George S. Tigner, A. B„ D. D. S.
George S. Tigner was born at the old family residence at White Sulphur Springs,
Meriwether County, Georgia, being the son of Benson F. and Martha J. Tigner. When
he became far enough advanced in his studies, he was entered at Emory College, Oxford,
Georgia, where after due time he graduated, securing A. B. degree.
Deciding upon dentistry as his life work, he entered tin- Southern Dental College in
the fall of 1892. After taking one full course there, lie matriculated in the University of
Maryland, dental department and after two years' study, graduated with the class of
1895, receiving the degree of D. D. S.
Dr. Tigner married, in 1898, Miss Lula Singer, of Atlanta, who survives him. lb'
had no children.
Dr. Tigner located in Atlanta to practice his chosen profession, ami together with his
genial manner and superior skill, his success was assured from the beginning. With that
characteristic desire for progress and improvement, he at once joined (lie Georgia State
Dental Society and did much valuable service for his profession. He wrote valuable papers
which were read before this body ami did much valuable committee work.
In recognition of ability and service rendered, (lie society conferred its highest honor
by electing him to the office of president in 1911.
Dr. Tigner was also a prominent member of the Atlanta Dental Society unci served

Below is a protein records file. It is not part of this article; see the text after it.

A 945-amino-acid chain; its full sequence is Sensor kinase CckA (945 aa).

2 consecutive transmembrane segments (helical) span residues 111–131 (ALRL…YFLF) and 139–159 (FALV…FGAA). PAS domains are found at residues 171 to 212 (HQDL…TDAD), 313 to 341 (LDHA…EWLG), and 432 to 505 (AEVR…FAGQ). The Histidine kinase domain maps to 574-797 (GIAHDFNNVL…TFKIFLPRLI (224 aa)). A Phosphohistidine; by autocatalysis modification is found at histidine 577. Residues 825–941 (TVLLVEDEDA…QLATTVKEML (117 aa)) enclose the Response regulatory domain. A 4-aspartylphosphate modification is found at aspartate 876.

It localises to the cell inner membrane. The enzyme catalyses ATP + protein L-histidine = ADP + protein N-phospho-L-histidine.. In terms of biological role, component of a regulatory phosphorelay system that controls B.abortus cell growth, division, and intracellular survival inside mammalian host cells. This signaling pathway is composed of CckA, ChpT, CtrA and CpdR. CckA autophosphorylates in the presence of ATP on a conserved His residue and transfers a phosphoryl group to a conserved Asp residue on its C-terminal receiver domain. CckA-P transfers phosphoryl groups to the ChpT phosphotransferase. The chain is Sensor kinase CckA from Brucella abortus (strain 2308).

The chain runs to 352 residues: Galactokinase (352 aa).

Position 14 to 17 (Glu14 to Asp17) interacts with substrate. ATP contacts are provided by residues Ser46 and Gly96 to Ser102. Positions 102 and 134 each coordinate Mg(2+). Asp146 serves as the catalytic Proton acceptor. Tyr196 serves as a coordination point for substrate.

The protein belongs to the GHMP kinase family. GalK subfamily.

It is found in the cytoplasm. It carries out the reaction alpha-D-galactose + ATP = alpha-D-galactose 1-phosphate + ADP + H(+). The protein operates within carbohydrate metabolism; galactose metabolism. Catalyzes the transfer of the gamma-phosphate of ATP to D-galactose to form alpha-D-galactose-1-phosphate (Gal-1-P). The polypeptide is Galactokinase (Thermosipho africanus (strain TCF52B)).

as its president in 1910. lie possessed much talent as an orator and was often sought
after to make addresses and after dinner speeches. His mastery of language gave to him
ability as a teacher and for many years lie tilled ;i professorship in the Southern Dental
College of Atlanta and at the time of his death on -Inly 9th, 1913, was filling the chair
of Orthodontia in that institution.
Dr. Tigner also possessed executive and business ability. He held the position of
vice-president of the board of trustees of Grady Hospital and was a member of the board
of stewards of Trinity Methodist Church of which he was a consistent member and con¬
He was a fraternity man and also a member of the Masonic Lodge. Pew men en¬
joyed greater popularity than this most excellent gentleman. Possessed of an open, genial
disposition and a striking figure, friends wen1 drawn to him wherever he went. He al¬
ways stood for that which was high and noble in his professional life and had a pro¬
found contempt for things of a oualifying nature. His was a life and character worth